Virtual reality techniques, involving three-dimensional imaging and surround sound, are increasingly being used in diagnosis, treatment, and medical education. Initial applications of virtual reality in medicine involved visualization of the complex data sets generated by computed tomography (CT) and magnetic resonance imaging (MRI) scans. A recent application of these techniques for diagnostic purposes has been the “virtual colonoscopy,” in which data from a contrast-enhanced abdominal CT scan is used to make a “fly-through” of the colon. Radiologists then use this fly-through for colon cancer screening. Recent improvements in methodology have brought the sensitivity and specificity of this technique closer to the levels of optical colonoscopy, and patients prefer the technique to the traditional method.
Virtual reality has also been used extensively to treat phobias (such as a fear of heights, flying and spiders) and post-traumatic stress disorder. This type of therapy has been shown to be effective in the academic setting, and several commercial entities now offer it to patients. In one of my projects using the multi-user virtual reality environment offered by Second Life, one of several easily available online virtual reality environments, we have used a virtual psychosis environment to teach medical students about the auditory and visual hallucinations suffered by patients with schizophrenia.
Virtual reality has been used to provide medical education about healthcare responses to emergencies such as earthquakes, plane crashes and fires. While the primary advantage in phobia treatment is a “safe environment” which patients can explore, the primary advantage in emergency preparedness is simulation of events that are either too rare or too dangerous for effective real-world training. The immersive nature of the virtual reality experience helps to recreate the sense of urgency or panic associated with these events.
Virtual reality programs have also been used for a variety of medical emergency, mass casualty, and disaster response training sessions for medical and public health professionals. One study developed a protocol for training physicians to treat victims of chemical-origin mass casualties as well as victims of biological agents using simulated patients. Although it was found that using standardized patients for such training was more realistic, the computer-based simulations afforded a number of advantages over the live training. These included increased cost effectiveness, the opportunity to conduct the same training sessions over and over to improve skills, and the ability to use “just-in-time” learning techniques and experience the training session at any time and location, while adjusting the type and level of expertise required to use the training for various emergency response professionals. Others have explored the potential for training emergency responders for major health emergencies using virtual reality. Their objective was to increase exposure to life-like emergency situations to improve decision-making and performance and reduce psychological distress in a real health emergency.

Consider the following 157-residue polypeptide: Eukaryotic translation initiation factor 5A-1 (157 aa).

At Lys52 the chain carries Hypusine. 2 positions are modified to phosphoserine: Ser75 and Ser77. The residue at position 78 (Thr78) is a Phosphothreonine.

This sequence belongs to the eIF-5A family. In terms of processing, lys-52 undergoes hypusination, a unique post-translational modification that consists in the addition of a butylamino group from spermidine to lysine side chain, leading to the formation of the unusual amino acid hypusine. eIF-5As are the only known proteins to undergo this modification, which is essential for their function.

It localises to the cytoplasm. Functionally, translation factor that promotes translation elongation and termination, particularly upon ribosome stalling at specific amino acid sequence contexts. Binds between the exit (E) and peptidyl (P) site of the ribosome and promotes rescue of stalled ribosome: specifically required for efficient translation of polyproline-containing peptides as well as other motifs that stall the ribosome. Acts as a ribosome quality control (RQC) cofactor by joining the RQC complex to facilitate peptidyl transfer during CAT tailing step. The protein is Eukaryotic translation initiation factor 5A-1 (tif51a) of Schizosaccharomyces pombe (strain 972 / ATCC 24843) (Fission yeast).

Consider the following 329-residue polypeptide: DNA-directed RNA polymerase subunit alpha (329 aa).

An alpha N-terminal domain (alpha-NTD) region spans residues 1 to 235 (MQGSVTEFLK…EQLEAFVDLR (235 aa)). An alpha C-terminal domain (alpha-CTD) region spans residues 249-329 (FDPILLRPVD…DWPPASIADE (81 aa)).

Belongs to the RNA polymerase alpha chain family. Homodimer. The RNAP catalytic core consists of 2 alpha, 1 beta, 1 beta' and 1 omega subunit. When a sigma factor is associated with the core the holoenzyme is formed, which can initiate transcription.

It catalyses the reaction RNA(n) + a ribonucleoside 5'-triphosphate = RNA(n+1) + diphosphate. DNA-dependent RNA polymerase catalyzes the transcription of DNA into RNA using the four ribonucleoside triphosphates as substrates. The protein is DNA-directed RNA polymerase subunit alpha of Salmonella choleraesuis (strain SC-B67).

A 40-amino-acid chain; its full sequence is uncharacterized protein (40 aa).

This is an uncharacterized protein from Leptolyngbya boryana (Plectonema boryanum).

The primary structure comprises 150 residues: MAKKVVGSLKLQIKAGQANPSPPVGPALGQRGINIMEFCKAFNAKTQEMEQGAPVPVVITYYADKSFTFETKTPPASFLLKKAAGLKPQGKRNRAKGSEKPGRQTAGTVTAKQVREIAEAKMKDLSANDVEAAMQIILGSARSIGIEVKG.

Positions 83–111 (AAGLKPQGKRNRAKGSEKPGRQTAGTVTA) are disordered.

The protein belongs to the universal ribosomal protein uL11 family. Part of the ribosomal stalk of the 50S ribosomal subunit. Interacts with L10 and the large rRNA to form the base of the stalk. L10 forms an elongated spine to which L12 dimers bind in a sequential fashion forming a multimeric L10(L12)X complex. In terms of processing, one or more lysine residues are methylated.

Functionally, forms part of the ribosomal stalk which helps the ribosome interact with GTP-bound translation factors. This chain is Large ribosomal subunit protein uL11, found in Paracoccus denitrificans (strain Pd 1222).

Experience with recent natural disasters and terrorist acts has shown that good communication and coordination between responders is vital to an effective response. In my work using Second Life to develop a virtual mass disaster emergency clinic to hand out antibiotics to the population following a massive anthrax bioterrorism attack, we have found a number of important advantages of the virtual world, over the real world, for training first responders.
Responders to such events come from many different organizations, including fire, police, military, and hospital personnel. There are three major difficulties in training and evaluating these first responders in the real world:
1. They have little or no chance to train together before the event occurs and hence lack teamwork skills.
2. What training they may have had comes at great cost, in large part due to the effort and need to transport so many people to a specific training site at a specific time.
3. The training sites frequently cannot be the most common targets – for example, one cannot shut down the Golden Gate Bridge during rush hour to train for an earthquake or terror scenario.
Virtual reality offers some intriguing advantages over the real world for these aspects of first responder training, as all of the above difficulties can be overcome. Virtual reality systems can support multiple simultaneous users, each connecting to the system using standard office personal computers and broadband Internet access. Lifelike models of buildings, roads, bridges, and other natural and man-made structures where the users can interact can be constructed. Finally, the whole scenario can be digitally preserved and a full workflow analysis can be performed retrospectively. Public health officials and first-responders can work through the scenarios as many times as they like to familiarize themselves with the workflow and emergency protocols, without encumbering the time and expense of organizing a mock emergency in real life.
Virtual Reality treatments are rapidly becoming more available. They are currently being used to treat post-traumatic stress disorders caused by wartime experiences, and US servicemen are now increasingly being offered such programs. Rather than the traditional method of confronting old nightmares, online technology is able to deliver treatment in a far more therapeutic and humane way. Patients are “transported” to the battlefront and fears and traumas are resolved in virtual place and real time. Virtual Reality is here to stay, and will increasingly be used widely in a number of areas of healthcare.